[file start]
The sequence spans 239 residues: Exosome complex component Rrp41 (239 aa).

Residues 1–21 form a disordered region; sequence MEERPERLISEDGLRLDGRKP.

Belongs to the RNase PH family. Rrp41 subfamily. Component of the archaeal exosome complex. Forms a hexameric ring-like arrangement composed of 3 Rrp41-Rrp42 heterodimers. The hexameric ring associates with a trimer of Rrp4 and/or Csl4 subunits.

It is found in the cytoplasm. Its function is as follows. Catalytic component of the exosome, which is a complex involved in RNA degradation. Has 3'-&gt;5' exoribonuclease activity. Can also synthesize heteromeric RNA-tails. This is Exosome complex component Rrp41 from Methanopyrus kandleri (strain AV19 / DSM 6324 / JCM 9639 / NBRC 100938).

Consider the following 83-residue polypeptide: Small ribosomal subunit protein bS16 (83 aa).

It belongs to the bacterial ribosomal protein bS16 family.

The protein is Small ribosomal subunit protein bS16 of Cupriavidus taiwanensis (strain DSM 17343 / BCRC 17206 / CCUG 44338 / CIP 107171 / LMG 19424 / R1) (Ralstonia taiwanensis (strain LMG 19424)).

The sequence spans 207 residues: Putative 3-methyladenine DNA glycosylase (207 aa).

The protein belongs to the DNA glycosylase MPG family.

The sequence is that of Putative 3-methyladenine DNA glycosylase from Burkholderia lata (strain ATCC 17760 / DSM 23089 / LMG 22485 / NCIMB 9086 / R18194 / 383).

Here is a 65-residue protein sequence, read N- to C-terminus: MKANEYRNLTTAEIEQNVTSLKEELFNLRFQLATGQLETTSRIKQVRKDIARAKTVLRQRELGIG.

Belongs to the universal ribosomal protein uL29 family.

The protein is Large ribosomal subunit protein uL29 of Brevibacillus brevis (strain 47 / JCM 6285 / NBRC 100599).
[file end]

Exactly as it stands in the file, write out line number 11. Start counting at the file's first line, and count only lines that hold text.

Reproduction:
Here is a 65-residue protein sequence, read N- to C-terminus: MKANEYRNLTTAEIEQNVTSLKEELFNLRFQLATGQLETTSRIKQVRKDIARAKTVLRQRELGIG.